Advocates Need Legislators to Know That Kids Count in Michigan

Every year the Michigan League for Human Services produces the Kids Count Data Book, an annual review of child well-being with a profile of every county and the city of Detroit.  The book can be purchased or downloaded from the League website.  As a project partner, we’ll be posting blogs highlighting critical information outlined in the 2011 Data Book and pointing toward related policy strategies.  But, before we get into that, let’s talk about the most important take-away from this release.

Term limits have dictated that this legislature is still inexperienced.   Despite this, they are faced with difficult decisions about investment in the face of Michigan’s economic crisis.   This further complicates the huge challenge they face to invest in critical policy and program in the face of our economic crisis in Michigan.  Policymakers will need your expertise and guidance to make sure that they have all of the information they need to make good policy choices.

Data from the Kids Count 2011 Data Book provides a broad picture of the status of children and families and connects the dots between outcomes for kids and the systems that serve them well or fail to do so. This information is a useful conversation starter as you are talking to your elected officials.  If you’ve never talked with them before or if you talk with them routinely, local Kids Count data can help to frame your conversation.  Asking policymakers what they think about the data, and what plans they have to help address some of the issues of concern is a good place to start. Helping policymakers understand the context behind some of the numbers is even more valuable. Where there have been improvements, have there been community efforts that have impacted the situation? Or have there been cuts in programs and services that have resulted in worsening data in an area?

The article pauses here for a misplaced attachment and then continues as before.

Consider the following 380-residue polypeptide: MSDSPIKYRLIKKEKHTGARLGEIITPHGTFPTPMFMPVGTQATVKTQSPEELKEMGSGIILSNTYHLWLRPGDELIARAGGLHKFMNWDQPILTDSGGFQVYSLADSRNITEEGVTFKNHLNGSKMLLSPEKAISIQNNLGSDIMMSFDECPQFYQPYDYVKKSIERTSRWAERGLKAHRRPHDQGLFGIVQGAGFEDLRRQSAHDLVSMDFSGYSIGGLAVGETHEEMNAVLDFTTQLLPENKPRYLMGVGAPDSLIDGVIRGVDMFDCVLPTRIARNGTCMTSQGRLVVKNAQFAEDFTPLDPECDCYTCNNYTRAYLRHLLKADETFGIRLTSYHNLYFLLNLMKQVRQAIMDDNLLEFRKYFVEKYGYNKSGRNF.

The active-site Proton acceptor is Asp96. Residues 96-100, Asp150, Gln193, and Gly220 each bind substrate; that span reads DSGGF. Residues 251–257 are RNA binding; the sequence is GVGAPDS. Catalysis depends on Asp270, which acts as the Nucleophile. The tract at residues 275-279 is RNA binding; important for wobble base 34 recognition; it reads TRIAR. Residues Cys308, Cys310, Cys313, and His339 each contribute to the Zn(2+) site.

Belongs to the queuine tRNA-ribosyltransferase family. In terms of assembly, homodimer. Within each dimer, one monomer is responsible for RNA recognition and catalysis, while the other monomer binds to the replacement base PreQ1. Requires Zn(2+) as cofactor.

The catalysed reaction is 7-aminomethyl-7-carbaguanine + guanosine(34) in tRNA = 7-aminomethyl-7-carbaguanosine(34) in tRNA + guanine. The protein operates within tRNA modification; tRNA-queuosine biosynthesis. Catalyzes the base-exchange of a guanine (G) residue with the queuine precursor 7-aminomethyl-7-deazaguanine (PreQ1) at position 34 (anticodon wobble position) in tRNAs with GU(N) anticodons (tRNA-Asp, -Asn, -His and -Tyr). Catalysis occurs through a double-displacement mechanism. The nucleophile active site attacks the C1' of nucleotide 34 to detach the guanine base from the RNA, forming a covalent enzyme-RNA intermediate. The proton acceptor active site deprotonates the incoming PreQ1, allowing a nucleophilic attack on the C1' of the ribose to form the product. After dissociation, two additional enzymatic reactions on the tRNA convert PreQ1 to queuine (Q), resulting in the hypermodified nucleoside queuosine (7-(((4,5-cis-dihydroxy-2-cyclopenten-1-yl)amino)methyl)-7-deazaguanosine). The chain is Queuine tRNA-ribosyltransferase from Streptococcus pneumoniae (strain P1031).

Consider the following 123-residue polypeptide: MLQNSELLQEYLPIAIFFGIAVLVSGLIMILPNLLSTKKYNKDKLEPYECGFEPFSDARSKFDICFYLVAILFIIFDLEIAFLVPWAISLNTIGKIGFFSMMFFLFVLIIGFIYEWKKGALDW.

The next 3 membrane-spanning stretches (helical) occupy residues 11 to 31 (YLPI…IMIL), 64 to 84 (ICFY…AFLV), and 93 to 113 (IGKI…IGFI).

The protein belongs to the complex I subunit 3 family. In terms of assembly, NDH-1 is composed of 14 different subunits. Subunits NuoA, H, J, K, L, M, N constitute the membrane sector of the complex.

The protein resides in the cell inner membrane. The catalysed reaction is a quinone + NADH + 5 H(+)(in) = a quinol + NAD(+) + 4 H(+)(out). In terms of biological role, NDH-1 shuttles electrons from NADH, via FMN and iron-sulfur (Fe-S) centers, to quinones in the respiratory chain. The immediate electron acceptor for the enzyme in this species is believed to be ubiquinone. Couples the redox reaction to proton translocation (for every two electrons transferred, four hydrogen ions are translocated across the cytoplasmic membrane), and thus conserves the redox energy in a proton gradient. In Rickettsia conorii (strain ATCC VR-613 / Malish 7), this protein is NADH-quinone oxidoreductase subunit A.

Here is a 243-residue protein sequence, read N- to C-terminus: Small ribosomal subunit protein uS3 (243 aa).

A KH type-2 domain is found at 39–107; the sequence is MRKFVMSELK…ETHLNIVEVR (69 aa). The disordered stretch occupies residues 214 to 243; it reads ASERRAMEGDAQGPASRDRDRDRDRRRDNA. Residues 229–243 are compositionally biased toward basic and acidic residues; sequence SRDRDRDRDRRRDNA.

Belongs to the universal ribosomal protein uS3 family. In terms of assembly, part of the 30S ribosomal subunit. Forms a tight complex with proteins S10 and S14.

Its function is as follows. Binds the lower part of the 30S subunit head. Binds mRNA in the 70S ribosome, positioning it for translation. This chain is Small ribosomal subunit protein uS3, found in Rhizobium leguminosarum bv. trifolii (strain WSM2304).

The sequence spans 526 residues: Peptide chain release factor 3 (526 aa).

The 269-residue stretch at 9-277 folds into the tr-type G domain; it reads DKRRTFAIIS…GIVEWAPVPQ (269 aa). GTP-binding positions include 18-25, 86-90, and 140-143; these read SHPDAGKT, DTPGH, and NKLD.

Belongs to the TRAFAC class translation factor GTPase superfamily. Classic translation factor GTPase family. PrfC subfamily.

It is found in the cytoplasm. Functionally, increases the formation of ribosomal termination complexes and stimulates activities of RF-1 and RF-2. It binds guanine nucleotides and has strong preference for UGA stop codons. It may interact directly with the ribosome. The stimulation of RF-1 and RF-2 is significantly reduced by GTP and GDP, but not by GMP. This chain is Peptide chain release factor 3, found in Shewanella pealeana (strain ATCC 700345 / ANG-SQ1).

Constituent conversation with policymakers is critical! Kids Count project staff provide copies of the Data Book to each legislative office, and utilize the information in conversation with legislators and their staff throughout the year. However, when surveyed, legislators say that the way they find out about children and families in their area is from their constituents. Most were familiar with the Kids Count data, but the legislators who really utilized the information were those who had discussed it with their constituents.

There are many examples of decision making indicating that policymakers need our help.  One example is the unrelenting data about increases in child poverty, (including unacceptable increases in children and families living in extreme poverty, with incomes below half of the federal poverty level) and equally unrelenting evidence that time spent in poverty contributes to a myriad of challenges faced by children throughout their lives.  Despite this, the Legislature decided to:  1. virtually eliminate the state’s Earned Income Tax Credit – a program that has successfully moved families with children out of extreme poverty and in many cases out of poverty all together; 2. remove the assistance life-line of thousands of poor families who simply found themselves unable to find a job for too long a time in our current unfriendly economy; and 3.  determined that owning reliable transportation in a state that requires the use of a car to successfully navigate nearly every community, deemed a family unworthy of basic Food Assistance, regardless of actual income.

We need you to weigh into policy decisions.  Contact Michigan’s Children’s staff for more information about talking with your elected officials.  We are here to help.  Access our library of materials to help you make your case, and stay involved with us through our Action Networks.

-Michele Corey